The Top 10 Least Awful Video Game Movies

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Anyone can tell you that video game movies suck. The list of atrocious movies based on video games is a long one. In fact, I've already made a list of some of the worst offenders. It may leave one wondering if it’s even possible to make a good video game movie. However, once you wade through all the trash, there are some movies that offer a ray of hope. This is a list of the few video game movies that are actually decent or at least not utterly unwatchable. A few of these movies are even downright good. So hey, while there’s reason to be cautious of upcoming video game adaptations like Assassin’s Creed, this list shows there’s no need to write them off as definitely doomed just yet.

Do you agree or disagree with this list? Do you have any favorite video game movies of your own to add? Say so in the comments!

  1. Silent Hill (directed by Christophe Gans)

    The 2006 Silent Hill movie is based on the horror game of the same name. The movie is definitely over-long and doesn’t have a great plot. But it did at least didits job and provide a few scares for many viewers. Many were entranced by the film’s visuals, effects and atmosphere. While it’s not a good film, it at least has a decent aesthetic. 

  2. Warcraft (directed by Duncan Jones)

    As Screen Junkiesput it, this movie “changed the world’s expectations of video game movies from crappy looking low budget messes…to gorgeous looking high budget messes.” But that’s still a step up. This 2016 film shows the world of Warcraft, with its high fantasy setting of orcs, humans and elves, in exquisite CGI detail. Sure, the human actors are wooden and uninspiring, but at least those orcs looks cool!

  3. Mortal Kombat (Directed by Paul W.S. Anderson)

    Though incredibly dated by today’s standards, the Mortal Kombat movie actually holds the honor of being one of the most favorably reviewed video game movies out there. The 1995 film adapted early installments of the game series. The premise of Mortal Kombat is that a tournament is held between the greatest warriors of various realms. In order to conquer a realm, a warrior must defeat that realm’s representative several times. A band of warriors joins one of these tournaments, fighting for the continued freedom of their realm.

    The Mortal Kombat movie was notably less violent than its video game source material, which is famous for its bloody “fatalities”. This disappointed many fans, but plenty also enjoyed it for having some interesting fight sequences, imaginative set design, good soundtrack and general faithfulness to the game’s premise. It did pretty well for itself when it first came out and still has a sort of “camp” charm to many modern audiences. As a result, it’s one of the better regarded video game movie adaptations. There’s a reboot movie on the way, so let’s hope it does just as well- or even better.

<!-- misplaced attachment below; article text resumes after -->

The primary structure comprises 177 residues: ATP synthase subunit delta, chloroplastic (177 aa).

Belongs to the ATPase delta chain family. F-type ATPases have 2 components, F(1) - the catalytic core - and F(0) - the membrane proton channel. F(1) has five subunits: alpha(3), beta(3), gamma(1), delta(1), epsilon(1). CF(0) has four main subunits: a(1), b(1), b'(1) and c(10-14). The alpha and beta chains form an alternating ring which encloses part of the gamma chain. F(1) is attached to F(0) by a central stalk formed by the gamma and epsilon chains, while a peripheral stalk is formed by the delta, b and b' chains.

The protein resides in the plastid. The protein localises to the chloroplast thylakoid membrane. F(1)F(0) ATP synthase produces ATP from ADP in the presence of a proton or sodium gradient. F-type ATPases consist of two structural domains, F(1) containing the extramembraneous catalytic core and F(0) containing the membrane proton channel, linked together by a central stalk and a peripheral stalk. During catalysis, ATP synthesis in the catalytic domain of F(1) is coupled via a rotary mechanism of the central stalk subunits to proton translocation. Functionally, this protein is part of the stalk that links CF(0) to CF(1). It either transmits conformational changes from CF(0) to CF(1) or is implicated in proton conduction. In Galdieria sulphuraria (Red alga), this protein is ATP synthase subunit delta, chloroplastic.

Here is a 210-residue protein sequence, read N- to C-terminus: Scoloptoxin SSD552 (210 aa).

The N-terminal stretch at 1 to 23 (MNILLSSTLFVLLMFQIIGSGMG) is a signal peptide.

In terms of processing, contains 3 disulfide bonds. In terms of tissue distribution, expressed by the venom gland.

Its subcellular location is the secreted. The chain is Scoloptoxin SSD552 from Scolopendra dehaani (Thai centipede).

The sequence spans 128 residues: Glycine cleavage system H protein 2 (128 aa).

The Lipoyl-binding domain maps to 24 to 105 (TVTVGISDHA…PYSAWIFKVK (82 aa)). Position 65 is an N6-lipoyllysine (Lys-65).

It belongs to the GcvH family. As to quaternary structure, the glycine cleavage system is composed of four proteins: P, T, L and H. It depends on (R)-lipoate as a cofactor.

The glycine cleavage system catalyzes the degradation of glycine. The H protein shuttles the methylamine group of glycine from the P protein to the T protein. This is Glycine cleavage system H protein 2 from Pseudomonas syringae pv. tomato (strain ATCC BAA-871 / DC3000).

4. Final Fantasy VII: Advent Children (directed by Tetsuya Nomura)

    This 2005 CGI-Animated film takes place two years after Final Fantasy VII, a popular RPG that follows a mercenary who allies himself with an eco-terrorist organization in order to stop a megacorporation from draining the planet of life. This is a film that’s definitely just for fans of the game, as many who watched it complained that it wouldn’t make sense to people who hadn’t played them- and also doesn’t make sense to many who have. But there’s no denying this film is a visual feast, featuring great animation and mesmerizing fight scenes. So even if you don’t like the plot, at least there’s that. 

  5. Resident Evil (directed by Paul W.S. Anderson)

    This is another movie that’s pretty dated, but you have to admit the Resident Evil movie was successful and exciting when it first came out. In fact it was SO exciting that it produced several sequels…which got progressively worse and worse.

    The 2002 film adapts the popular game series that takes place in a world where as a result of a company trying to engineer bio-weapons, a zombie outbreak has happened. The over-the-top action of the movie was a big draw for many as were the gruesome monsters. And it’s not just a few fans who love it despite it’s schlock- James Cameron, the director of Terminator 2 and Titanic, has mentioned it as his favorite guilty pleasure flick.

    The movies were popular enough that Capcom incorporated some elements from them into later Resident Evil Games. The “laser hallway” scene from the first movie can be found in Resident Evil 4. Resident Evil is the most successful movie franchise based on video games, having grossed nearly $1 billion worldwide.

  6. Pokemon: The First Movie: Mewtwo Strikes Back (Directed by Kunihiko Yuyama)

    The Pokemon anime adaptation has the same general premise and setting as the games its based on- this is a land where ten year olds catch and keep little “pocket monsters” and then has them fight each other in matches. The 1998 movie tells the tale of a Pokemon created as a result of genetic experimentation taking revenge on humanity.